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Pride and Prejudice

Jane Austen

Pride and Prejudice, first published on 28 January 1813, is the most famous of Jane Austen's novels and one of the first "romantic comedies" in the history of the novel. The book is Jane Austen's second published novel.

Its manuscript was first written between 1796 and 1797, initially called First Impressions, but was never published under that title. Following revisions, it was first published on 28 January 1813. Like both its predecessors, Sense and Sensibility and Northanger Abbey, it was written in Steventon, Hampshire, where Austen lived in the rectory. The title of the book is taken from a sentence in Fanny Burney's Cecilia; Austen was a reader and admirer of Burney's novels.

Plot Summary

The novel opens with the famous line, "It is a truth universally acknowledged, that a single man in possession of a good fortune, must be in want of a wife". The arrival of such a single man "of considerable fortune" in the neighbourhood greatly excites Mrs. Bennet. Mrs. Bennet's sole interest in life is to see her five eligible daughters well settled and happily married to fine men of 'considerable fortune'. The man in question in this instance is Mr. Bingley, who has leased the Netherfield estate where he plans to settle for a while with his two sisters, Miss Bingley and Mrs. Hurst, and his brother-in-law, Mr. Hurst.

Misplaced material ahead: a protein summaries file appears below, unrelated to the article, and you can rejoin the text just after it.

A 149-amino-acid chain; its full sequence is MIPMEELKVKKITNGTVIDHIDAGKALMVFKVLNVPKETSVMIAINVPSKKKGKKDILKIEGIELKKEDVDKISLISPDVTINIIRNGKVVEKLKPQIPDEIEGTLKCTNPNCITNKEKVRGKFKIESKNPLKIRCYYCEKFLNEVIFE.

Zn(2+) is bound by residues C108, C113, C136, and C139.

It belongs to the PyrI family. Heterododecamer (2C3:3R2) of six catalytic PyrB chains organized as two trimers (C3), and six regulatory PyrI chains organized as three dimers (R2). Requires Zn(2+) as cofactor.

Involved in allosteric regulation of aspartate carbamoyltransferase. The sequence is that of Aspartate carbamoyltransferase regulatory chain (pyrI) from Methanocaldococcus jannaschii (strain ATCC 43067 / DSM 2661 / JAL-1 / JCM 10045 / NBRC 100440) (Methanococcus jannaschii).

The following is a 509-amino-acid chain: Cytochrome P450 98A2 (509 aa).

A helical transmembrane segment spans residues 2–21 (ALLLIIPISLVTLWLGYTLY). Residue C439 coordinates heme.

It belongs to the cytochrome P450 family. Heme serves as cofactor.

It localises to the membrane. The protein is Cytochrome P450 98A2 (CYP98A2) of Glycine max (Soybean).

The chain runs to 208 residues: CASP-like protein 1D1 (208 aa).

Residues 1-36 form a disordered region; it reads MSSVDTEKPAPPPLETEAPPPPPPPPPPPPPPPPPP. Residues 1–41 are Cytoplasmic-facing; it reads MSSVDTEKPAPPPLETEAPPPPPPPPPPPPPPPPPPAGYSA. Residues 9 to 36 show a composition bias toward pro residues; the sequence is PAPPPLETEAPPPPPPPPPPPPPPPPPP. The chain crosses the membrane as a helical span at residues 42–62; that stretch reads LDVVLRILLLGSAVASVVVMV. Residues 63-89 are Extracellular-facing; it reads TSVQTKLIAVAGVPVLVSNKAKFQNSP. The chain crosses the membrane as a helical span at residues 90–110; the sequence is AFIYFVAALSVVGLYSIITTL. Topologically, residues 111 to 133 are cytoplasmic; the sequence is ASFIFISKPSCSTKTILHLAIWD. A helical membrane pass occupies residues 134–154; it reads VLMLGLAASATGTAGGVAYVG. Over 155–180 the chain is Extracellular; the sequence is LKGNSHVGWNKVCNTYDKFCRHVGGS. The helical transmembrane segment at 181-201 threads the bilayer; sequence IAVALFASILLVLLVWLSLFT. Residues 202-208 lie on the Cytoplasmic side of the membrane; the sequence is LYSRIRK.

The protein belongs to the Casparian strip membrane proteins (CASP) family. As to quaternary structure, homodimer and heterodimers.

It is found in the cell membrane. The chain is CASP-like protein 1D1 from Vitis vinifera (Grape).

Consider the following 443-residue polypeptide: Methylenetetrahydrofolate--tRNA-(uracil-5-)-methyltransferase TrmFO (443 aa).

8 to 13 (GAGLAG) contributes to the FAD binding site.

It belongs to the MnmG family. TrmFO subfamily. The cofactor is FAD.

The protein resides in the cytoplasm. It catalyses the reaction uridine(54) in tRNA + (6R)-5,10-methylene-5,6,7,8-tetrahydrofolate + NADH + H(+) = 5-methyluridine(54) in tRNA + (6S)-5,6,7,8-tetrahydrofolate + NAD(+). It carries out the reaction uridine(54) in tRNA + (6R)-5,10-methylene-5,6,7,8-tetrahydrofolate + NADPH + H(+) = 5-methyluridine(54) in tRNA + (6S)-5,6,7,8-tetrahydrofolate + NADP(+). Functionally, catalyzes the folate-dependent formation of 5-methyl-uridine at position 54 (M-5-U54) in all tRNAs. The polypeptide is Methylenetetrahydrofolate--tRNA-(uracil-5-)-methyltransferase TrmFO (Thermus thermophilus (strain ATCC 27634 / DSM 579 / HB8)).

Soon after moving in, Mr. Bingley and his party, which now includes his close friend Fitzwilliam Darcy, attend a public ball in the village of Meryton. At first, Mr. Darcy is admired for his fine figure and income of £10,000 a year and is far more the subject of attention than Mr. Bingley. However, the villagers soon become disgusted with his pride. This is brought home to Elizabeth Bennet when she overhears him decline Mr. Bingley's suggestion that he dance with her because, he says, "she is tolerable, but not handsome enough to tempt me". Mr. Bingley, on the other hand, proves highly agreeable, dancing with many of the eligible ladies in attendance and showing his decided admiration for Jane Bennet.

(From Wikipedia, description text under GNU Free Documentation License (GFDL))

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